Strawberries are nice. They smell nice, they taste nice, and they are pleasant to look at. But strawberries are also fragile. Keep them out in the heat for too long and they physically deflate, they change color, they turn bad. They don’t stay fresh forever. They don’t last very long and wilt at the slightest adversity.
The Strawberry Generation is what some of us call the new generation of mass-produced doctors in this country and its not without justification, despite what others who think otherwise. The complaint pages of major newspapers are often filled with letters of frustrations and disgruntlement written by young doctors who could not bear the rigor of working under intense stress and difficulties – young doctors who whine about bad working conditions, lack of rest, unsympathetic superiors, etc.
We have too many strawberries around.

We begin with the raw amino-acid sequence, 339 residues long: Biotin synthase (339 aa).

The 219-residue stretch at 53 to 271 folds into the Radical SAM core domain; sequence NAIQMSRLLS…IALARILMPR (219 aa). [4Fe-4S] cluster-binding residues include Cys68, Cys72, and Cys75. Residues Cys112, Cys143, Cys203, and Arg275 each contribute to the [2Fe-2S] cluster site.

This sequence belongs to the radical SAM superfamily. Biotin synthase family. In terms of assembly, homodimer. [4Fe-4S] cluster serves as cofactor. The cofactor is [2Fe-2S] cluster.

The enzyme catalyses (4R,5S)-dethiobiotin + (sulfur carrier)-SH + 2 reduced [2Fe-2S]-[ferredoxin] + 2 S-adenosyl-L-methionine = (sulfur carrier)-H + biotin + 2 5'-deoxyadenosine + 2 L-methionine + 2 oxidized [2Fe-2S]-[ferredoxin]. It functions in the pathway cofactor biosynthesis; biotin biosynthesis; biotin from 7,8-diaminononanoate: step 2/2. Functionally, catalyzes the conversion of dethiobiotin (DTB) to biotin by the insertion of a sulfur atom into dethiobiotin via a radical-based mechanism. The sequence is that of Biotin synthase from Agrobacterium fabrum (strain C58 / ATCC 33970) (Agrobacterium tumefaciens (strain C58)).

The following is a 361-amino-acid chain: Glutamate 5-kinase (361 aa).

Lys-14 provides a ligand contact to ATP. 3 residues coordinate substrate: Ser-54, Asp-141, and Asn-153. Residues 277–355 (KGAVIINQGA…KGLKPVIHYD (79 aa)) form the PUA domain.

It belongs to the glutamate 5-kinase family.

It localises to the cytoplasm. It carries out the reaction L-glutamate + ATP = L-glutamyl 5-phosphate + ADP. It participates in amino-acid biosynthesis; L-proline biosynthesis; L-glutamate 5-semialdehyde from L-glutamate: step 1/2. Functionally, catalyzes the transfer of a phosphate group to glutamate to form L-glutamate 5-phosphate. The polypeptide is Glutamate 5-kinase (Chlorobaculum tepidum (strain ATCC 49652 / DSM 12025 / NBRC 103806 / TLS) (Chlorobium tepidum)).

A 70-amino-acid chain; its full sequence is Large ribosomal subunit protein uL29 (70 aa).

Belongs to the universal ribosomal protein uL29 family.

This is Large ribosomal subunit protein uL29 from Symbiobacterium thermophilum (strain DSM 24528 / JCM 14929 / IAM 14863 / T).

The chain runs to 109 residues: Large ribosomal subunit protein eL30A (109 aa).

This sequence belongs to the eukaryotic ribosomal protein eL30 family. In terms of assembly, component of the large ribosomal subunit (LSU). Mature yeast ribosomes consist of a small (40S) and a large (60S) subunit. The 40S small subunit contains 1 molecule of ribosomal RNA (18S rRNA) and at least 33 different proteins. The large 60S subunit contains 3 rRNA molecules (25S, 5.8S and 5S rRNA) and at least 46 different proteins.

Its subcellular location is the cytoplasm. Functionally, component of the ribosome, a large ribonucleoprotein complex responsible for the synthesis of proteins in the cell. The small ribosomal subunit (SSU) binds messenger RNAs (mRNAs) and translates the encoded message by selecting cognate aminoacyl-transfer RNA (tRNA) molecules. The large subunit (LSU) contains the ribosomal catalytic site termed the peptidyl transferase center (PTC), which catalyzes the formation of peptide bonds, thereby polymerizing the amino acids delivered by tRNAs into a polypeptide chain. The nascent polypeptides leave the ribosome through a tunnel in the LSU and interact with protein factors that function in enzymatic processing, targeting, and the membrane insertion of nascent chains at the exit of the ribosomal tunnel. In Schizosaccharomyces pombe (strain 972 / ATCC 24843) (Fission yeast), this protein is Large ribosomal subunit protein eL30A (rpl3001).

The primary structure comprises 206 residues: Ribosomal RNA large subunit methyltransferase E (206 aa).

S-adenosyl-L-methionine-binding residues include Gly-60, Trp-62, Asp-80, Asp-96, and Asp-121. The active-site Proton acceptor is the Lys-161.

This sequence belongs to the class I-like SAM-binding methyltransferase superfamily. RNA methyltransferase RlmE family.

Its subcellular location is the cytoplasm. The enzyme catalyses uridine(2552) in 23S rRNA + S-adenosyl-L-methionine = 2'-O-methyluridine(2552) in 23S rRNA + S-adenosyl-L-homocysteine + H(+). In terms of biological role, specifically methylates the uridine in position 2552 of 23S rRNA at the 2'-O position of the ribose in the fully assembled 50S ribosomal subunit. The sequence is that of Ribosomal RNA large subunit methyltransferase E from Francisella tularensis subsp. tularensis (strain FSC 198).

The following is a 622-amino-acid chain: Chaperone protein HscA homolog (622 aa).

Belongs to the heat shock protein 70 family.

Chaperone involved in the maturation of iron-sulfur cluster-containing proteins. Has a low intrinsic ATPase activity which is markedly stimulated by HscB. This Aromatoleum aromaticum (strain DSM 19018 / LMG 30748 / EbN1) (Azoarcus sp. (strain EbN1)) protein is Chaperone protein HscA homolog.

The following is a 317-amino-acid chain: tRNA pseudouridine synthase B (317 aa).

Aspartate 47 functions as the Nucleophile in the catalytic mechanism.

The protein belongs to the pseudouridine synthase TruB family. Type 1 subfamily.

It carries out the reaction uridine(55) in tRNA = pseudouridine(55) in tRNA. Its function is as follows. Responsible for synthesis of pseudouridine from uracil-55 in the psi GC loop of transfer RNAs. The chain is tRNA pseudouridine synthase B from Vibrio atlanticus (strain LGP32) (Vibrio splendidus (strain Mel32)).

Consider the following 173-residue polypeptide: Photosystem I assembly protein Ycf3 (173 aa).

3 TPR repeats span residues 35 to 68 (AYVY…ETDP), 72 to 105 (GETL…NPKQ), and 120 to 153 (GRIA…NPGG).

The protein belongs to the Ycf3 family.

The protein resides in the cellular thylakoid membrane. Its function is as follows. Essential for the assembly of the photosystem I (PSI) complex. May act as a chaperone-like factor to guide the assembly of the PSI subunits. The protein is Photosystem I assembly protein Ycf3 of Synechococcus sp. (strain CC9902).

The other day, I did what I have never done before in more than a decade of teaching undergraduate medicine – I walked of my class. I did that after discovering that none of the 10 or more students gathered around me that morning for bedside teaching had done their part of the work – they were supposed to have clerked and examined a patient each prior to the class. Without a good case presentation, there was no point in carrying on with the class.
I expressed my disappointment, mumbled that I had something else to do (I had an entire eard rounds to do and several referrals to see) and not wishing to waste anymore of theirs or my time, I walked through the circle, hearing a few whispered ‘I’m sorry Sir’ and walked away.
I wasn’t happy with what I did and I wasn’t angry, not in the least bit. I am hoping that what I did would push the message home to these young students – that medicine is tough, it’s a life long commitment and it requires a lot of hard work.
I want my students to be made of better stuff and avoid being labelled strawberries when they graduate and start work.